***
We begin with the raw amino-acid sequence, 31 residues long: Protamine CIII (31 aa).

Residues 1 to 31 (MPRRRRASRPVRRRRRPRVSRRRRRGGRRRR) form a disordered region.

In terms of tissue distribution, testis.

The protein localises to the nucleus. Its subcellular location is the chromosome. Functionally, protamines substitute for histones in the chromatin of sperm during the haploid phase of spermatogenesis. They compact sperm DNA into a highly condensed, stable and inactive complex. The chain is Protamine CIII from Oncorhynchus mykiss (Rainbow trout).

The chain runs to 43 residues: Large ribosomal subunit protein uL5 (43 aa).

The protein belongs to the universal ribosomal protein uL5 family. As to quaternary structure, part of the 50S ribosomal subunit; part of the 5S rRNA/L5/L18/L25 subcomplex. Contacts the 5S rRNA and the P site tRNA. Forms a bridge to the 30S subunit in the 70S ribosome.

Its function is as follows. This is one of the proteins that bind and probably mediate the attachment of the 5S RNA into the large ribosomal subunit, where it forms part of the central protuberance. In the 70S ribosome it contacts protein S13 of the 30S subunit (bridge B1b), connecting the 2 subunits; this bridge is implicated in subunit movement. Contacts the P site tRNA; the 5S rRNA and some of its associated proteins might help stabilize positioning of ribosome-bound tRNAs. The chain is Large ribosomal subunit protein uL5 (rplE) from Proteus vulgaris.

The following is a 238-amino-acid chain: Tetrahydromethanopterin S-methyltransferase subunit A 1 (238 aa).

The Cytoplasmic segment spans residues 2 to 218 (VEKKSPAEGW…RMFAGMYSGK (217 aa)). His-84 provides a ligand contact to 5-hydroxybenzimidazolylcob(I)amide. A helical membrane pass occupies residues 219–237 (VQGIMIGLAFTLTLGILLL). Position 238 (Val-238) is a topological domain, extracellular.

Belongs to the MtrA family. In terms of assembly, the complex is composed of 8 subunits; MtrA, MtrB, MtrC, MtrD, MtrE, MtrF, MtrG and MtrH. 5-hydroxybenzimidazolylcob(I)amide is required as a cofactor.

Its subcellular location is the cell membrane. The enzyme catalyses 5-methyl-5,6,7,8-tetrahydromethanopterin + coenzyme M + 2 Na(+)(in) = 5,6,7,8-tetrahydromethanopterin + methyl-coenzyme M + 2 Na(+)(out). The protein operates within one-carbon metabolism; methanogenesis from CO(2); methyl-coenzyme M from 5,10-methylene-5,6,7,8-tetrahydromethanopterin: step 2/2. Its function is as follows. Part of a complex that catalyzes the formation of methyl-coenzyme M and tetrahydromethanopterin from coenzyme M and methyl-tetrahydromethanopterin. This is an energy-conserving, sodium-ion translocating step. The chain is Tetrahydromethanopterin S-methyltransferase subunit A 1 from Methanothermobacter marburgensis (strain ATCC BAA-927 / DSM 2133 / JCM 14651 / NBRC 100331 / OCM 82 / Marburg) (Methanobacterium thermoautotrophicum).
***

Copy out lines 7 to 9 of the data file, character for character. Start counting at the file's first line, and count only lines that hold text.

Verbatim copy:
Its function is as follows. This is one of the proteins that bind and probably mediate the attachment of the 5S RNA into the large ribosomal subunit, where it forms part of the central protuberance. In the 70S ribosome it contacts protein S13 of the 30S subunit (bridge B1b), connecting the 2 subunits; this bridge is implicated in subunit movement. Contacts the P site tRNA; the 5S rRNA and some of its associated proteins might help stabilize positioning of ribosome-bound tRNAs. The chain is Large ribosomal subunit protein uL5 (rplE) from Proteus vulgaris.

The following is a 238-amino-acid chain: Tetrahydromethanopterin S-methyltransferase subunit A 1 (238 aa).

The Cytoplasmic segment spans residues 2 to 218 (VEKKSPAEGW…RMFAGMYSGK (217 aa)). His-84 provides a ligand contact to 5-hydroxybenzimidazolylcob(I)amide. A helical membrane pass occupies residues 219–237 (VQGIMIGLAFTLTLGILLL). Position 238 (Val-238) is a topological domain, extracellular.